My colleague, Dr. Paul J. Nyden, reported from Washington in today’s Gazette about the U.S. Supreme Court argument in the Brent Benjamin-Don Blankenship case.Â The Gazette editorialized on the issue as well.
Just about everybody else in the media world seems to have offered their view as well, with perhaps the most significant commentary coming from The New York Times, which editorialized the morning of the argument:
This case offers the nationâ€™s top court the opportunity to make clear that judges who receive outsize campaign contributions have a duty to recuse themselves. Although not all contributions implicate due process, Mr. Blankenshipâ€™s multimillion-dollar quest to tilt the scales of justice surely does. It is vitally important for the Supreme Court to say so.
Sadly, the West Virginia case, while extreme, points to an alarming trend. It comes at a moment when judicial neutrality â€” and the appearance of neutrality â€” basic to due process are under a growing threat from big-money state judicial campaigns and the special-interest contributions that fuel them.
My buddy Larry Messina has a roundup of some of the other coverage on his Lincoln Walks at Midnight blog.
To get into the door at the U.S. Supreme Court, lawyers for Hugh Caperton — the coal operator who sued Massey and won and is now appealing a negative ruling from the West Virginia Supreme Court — came up with the argument that, by not withdrawing from the case, Benjamin violated Caperton’s due process rights under the U.S. Constitution.
But I’m still stuck back on the issue of whether Benjamin was required by West Virginia’s Code of Judicial Conduct to recuse himself from the case.
Recall that Canon 3E states that a judge shall rescuse himself in a proceeding in which the judge’s impartiality might reasonably be questioned.Â The rule goes on to provide a list of possible situations where this might occur, but makes clear that the list is not the final word. Regardless of the circumstances if a judge’s impartiality might reasonably be questioned, they must step down from considering the case. That’s the rule in West Virginia.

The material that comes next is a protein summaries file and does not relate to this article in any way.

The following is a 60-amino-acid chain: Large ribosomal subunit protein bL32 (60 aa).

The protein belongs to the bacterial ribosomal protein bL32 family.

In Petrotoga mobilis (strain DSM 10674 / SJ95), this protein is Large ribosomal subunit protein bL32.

In reading a transcript of yesterday’s oral argument, I noticed an interesting exchange relevant to this point betweenÂ Justice David Souter and Andrew L. Frey, the lawyer for Massey Energy. Souter was asking Frey about the applicability of the American Bar Association’s guidelines, which — like West Virginia’s rules — also set a standard concerning “the reasonable appearance of impropriety.”
Starting on page 32 of the transcript, at the bottom:
…Would you agree that the ABA standard is certainly implicated by the facts of this case, whatever the ultimate recusal decision should have been?
I think I would agree that reasonable people could have a different view one way or the other about whether there is an apperance of impropriety for Justice Benjamin sitting.
Later, when questioned again by Justice John Paul Stevens, Frey added this:
If there was a standard that said judges should recuse themselves when it would be reasonable to suppose that there was bias, if the Constitution said that, we wouldn’t be here today …